By Erik Bustillo, MS, RD, FISSN, CSC, CPT
Hydration helps performance, dehydration hinders it. Even though we know hydrating is important, we can sometimes forget to drink fluids, or we might do things that are suboptimal for hydration. Being dehydrated is associated with serious negative health and performance side effects, such as:
- Decreased power output and performance capacity 
- Decreased reaction time 
- Decreased vigilance and ability to perform multiple tasks 
- Decreased kidney function 
All of these potential impairments in performance and health can have serious consequences for the tactical athlete (TA). The TA is responsible for the care of others, which requires top performance in all of the above mentioned; TAs also tend to wear heavy gear, which can contribute to increased risk for dehydration. Unfortunately individuals may not recognize there’s a problem until they are already under hydrated. With this information in mind, it can be helpful to know what might work and what might not for optimal hydration. Below, we will take a look at several commonly consumed beverages and how they may impact performance.
How the beverage impacts hydration – They can help improve hydration and performance because of their glucose (sugar), electrolyte, and fluid make up, as described in a position stand by the International Society of Sports Nutrition (ISSN).
How/when to consume – 1 cup of 20g carbohydrate approximately every 30-40 minutes if training for more than 60 minutes.
Common misconceptions – Not meant to be consumed regularly outside of training or training-like conditions where fluid is lost; often times, athletes consume these beverages like water throughout the day having done zero physical activity.
How the beverage impacts hydration – Coffee can function as a hydration tool. It is important to be mindful of the impact coffee has on you as an individual. It may increase the feeling that you need to use the restroom, but this impact is not the same in all people.
How/when to consume – This varies per individual and what amount(s) they are used to consuming, but 1 cup of coffee can be safe to consume.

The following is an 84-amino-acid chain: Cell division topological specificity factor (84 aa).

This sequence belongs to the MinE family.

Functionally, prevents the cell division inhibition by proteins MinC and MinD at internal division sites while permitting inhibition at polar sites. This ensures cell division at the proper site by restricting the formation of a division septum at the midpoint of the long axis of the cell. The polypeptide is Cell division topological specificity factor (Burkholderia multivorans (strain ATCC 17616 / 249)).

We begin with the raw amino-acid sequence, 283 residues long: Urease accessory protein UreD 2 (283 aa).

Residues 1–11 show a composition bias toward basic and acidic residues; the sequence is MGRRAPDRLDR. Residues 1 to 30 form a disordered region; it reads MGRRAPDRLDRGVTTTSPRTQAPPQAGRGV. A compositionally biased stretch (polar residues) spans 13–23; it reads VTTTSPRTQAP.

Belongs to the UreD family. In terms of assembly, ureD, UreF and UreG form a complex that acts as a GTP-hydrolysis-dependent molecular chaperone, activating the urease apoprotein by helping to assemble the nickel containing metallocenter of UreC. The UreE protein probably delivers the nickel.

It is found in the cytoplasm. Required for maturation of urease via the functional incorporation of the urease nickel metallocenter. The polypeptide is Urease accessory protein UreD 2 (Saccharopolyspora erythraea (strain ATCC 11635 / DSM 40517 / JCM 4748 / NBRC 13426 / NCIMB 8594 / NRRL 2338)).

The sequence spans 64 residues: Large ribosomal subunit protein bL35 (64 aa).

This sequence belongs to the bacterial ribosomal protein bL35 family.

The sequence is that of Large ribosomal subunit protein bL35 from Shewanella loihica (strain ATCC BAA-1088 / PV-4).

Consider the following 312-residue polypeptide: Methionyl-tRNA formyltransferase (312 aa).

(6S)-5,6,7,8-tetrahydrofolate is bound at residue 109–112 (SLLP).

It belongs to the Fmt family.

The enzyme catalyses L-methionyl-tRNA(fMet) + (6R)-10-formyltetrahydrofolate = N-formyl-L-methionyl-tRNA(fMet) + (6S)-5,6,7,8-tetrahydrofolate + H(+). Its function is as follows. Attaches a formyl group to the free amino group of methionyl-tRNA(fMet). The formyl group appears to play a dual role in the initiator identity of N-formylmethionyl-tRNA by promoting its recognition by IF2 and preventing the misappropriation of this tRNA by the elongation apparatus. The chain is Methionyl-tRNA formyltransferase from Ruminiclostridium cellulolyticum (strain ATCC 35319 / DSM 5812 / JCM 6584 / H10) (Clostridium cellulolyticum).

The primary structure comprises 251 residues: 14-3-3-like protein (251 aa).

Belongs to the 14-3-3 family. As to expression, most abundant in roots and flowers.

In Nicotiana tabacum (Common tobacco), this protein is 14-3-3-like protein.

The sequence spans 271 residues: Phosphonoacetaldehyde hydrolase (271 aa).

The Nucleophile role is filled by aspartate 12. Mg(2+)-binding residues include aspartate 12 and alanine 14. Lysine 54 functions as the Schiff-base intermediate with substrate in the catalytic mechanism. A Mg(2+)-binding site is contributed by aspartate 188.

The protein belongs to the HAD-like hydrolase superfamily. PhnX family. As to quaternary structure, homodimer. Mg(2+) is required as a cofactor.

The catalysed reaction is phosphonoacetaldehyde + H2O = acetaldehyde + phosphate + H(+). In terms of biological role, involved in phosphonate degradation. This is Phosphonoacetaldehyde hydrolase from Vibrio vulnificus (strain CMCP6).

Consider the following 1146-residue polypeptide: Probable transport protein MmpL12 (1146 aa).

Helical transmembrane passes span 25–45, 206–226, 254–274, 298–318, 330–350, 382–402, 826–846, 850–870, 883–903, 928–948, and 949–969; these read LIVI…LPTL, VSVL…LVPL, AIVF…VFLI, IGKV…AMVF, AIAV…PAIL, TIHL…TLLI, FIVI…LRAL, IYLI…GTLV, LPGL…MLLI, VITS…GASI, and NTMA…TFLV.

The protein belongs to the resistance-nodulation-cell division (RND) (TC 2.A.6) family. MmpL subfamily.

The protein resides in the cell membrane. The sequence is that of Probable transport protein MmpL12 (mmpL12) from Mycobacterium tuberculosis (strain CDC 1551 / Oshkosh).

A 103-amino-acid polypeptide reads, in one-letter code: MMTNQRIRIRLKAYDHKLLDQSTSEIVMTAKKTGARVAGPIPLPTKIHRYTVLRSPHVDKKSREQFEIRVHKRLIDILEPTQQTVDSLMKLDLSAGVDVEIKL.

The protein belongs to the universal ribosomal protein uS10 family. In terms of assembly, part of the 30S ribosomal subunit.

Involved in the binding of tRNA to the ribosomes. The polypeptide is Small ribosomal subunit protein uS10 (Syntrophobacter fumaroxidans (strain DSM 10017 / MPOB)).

Common misconceptions – Coffee is not a diuretic in the form of making an individual have to urinate more.
How the beverage impacts hydration – Alcohol shuts off a hormone called Antidiuretic hormone (ADH) production, a hormone that makes us not urinate… this means alcohol increases urination frequency.
How/when to consume – For performance, it is best not to consume alcohol before or during training/training-like scenarios.
Common misconceptions – Although small amounts of beer may help with rehydration, it is best not to have more than one beer POST training.
How the beverage impacts hydration – May help improve hydration, depending on what it contains. Similar to sports drinks, some energy drinks may contain sugar; however, energy drinks often contain caffeine as well.
How/when to consume – Best to consume 8-12 ounces before training that will last 60+ minutes, but a better option in this scenario would be a sports drink that contains glucose and electrolytes.
Common misconceptions – Contrary to popular belief, energy drinks are not automatically harmful and may help in athletic performance, but the setback is that they are overconsumed by frequent drinkers and this may add unnecessary calories and sugar to one’s diet. 
How the beverage impacts hydration – Sodas may increase thirst if consumed in large amounts; however, this high sugar beverage may prove beneficial when an individual is training for long periods and needs fast sugar/energy in their body.
How/when to consume – During training bouts lasting longer than 90 minutes, drink 8-12 ounces; consider diluting if sodas impact how your stomach feels.
Common misconceptions – Nothing to do with hydration, but diet soda does not contribute to weight gain; however, it should still be consumed in moderation.
How the beverage impacts hydration – Water is the most important nutritional ergogenic aid (something that helps increase performance) and should be the majority of the fluid consumed by TAs.
How/when to consume – Best to consume no less than 2.5 liters daily at a MINIMUM; hydration after 2.5L then depends on physical activity, body size, and sweat rate.
Common misconceptions – 1 gallon a day is not standard nor suggested for EVERYONE. Overhydration is also possible.
Don’t Fall for the Myths
There are many misconceptions regarding hydration, so be careful not to fall for them. Instead, refer to the above as a guide to popular liquids and how they may help/hinder the TA. Every person is different and it is best practice to know how these beverages impact the way you feel. Moderation is important with many things in nutrition and we can see that there is a time and place for all beverages; some more optimal compared to others.
- P. A. Hancock & I. Vasmatzidis (2003) Effects of heat stress on cognitive performance: the current state of knowledge, International Journal of Hyperthermia, 19:3, 355-372, DOI: 10.1080/0265673021000054630
- Kerksick, C.M., Wilborn, C.D., Roberts, M.D. et al. ISSN exercise & sports nutrition review update: research & recommendations. J Int Soc Sports Nutr 15, 38 (2018). https://doi.org/10.1186/s12970-018-0242-y
- Campbell, B., Wilborn, C., La Bounty, P. et al. International Society of Sports Nutrition position stand: energy drinks. J Int Soc Sports Nutr 10, 1 (2013). https://doi.org/10.1186/1550-2783-10-1